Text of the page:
What we see in the technology field is that women are able to not only close the gap but also close in on performance. I did not expect to find that women are comparably performing to their male counterparts and in some cases they are excelling.

From there we jump to the medical field and look at hospitals for examples. In 2011 female CEO’s earned 57% what their male CEO’s earned at top grossing nonprofit hospitals. In looking at female CEO’s in leadership positions at medical schools we found that about 25.5% of the top leadership roles are occupied by women. One of the myths I think surrounding a lot of this is that there are not enough women in the pipeline. In business we know that women make up over 50% of the workforce and women are over represented in middle management roles. So we know that women are rising in leadership positions but we also know that they get capped. I believe the motivation for people to want to do things differently in the workforce is that when you insure that the best and brightest rise women naturally rise.

I believe that things are moving in the right direction if we can began to look at companies and know that their hiring and promotional practices are solid and based on objective criteria. We know we are there when the company is both performance driven and inclusive. Meaning not that everyone gets a trophy but rather everyone gets a seat at the table.

The Credibility/Inspiration Of The Author (0:37)

I am an attorney and researcher for Colorado Women’s College of the University of Denver. And I am in the chair of Law and Society program at the University of Denver as well.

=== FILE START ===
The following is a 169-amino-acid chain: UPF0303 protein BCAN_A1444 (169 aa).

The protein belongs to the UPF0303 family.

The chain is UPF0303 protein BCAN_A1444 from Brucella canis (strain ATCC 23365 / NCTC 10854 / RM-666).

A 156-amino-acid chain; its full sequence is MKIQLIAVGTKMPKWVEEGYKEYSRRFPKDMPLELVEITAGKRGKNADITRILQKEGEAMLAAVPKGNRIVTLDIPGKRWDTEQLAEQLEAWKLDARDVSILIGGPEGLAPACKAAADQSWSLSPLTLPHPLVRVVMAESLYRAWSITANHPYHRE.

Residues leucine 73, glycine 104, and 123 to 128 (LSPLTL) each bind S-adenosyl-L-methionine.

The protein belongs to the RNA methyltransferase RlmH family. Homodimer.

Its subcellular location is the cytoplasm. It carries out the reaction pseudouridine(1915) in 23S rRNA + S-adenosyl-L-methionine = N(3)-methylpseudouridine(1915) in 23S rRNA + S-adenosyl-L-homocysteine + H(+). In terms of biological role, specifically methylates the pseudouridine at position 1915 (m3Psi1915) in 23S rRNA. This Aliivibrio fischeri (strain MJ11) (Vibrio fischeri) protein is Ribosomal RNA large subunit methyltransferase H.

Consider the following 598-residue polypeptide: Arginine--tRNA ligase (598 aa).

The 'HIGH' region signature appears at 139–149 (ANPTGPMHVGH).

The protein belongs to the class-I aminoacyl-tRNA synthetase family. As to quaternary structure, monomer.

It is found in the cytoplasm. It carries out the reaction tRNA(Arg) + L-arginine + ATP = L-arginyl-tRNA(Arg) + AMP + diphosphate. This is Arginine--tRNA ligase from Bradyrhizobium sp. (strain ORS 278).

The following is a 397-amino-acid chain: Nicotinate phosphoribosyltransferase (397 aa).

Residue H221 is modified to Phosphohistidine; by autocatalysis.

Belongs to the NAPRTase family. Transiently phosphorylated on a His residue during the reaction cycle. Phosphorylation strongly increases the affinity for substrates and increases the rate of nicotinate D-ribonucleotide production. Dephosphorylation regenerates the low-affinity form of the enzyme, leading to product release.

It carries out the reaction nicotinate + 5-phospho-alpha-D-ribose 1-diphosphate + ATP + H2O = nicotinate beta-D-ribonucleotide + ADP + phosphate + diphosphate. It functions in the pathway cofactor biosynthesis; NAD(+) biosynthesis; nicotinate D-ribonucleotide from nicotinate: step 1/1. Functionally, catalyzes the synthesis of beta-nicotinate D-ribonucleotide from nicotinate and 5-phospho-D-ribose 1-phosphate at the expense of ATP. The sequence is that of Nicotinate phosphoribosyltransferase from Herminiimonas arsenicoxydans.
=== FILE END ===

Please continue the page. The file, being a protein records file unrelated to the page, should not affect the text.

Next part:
In April of 2012 Marie C. Wilson who was the founder of the White House Project approached us with the need for another study where women are sitting in positional leadership roles. She asked if I was willing to do that and I said yes.

Other Books Recommended By The Author (22:14)

A History of American Law by Lawrence Friedman

More Information About This Book and The Author

Buy Recognizing Women’s Leadership by Tiffani Lennon on Amazon today

Follow Tiffani Lennon on Twitterand Facebook

More Information About This Episode

Download the full transcript here (coming soon)

Listen on iTunes, Stitcher , and SoundCloud

Related books: Leaders Open Doors by Bill Treasurer | The Front-Line Leader Chris Van Gorder | MOXIE: The Secret To Bold and Gutsy Leadership by John Baldoni

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Wade is a 4-time serial entrepreneur and is the Founder/Host of The Entrepreneurs Library. With a long time passion for reading books, Wade created an online resource and podcast for entrepreneurs who love to read personal and business development books. His long-term goal in life is to start an entrepreneurial home schooling program for children of business-minded families.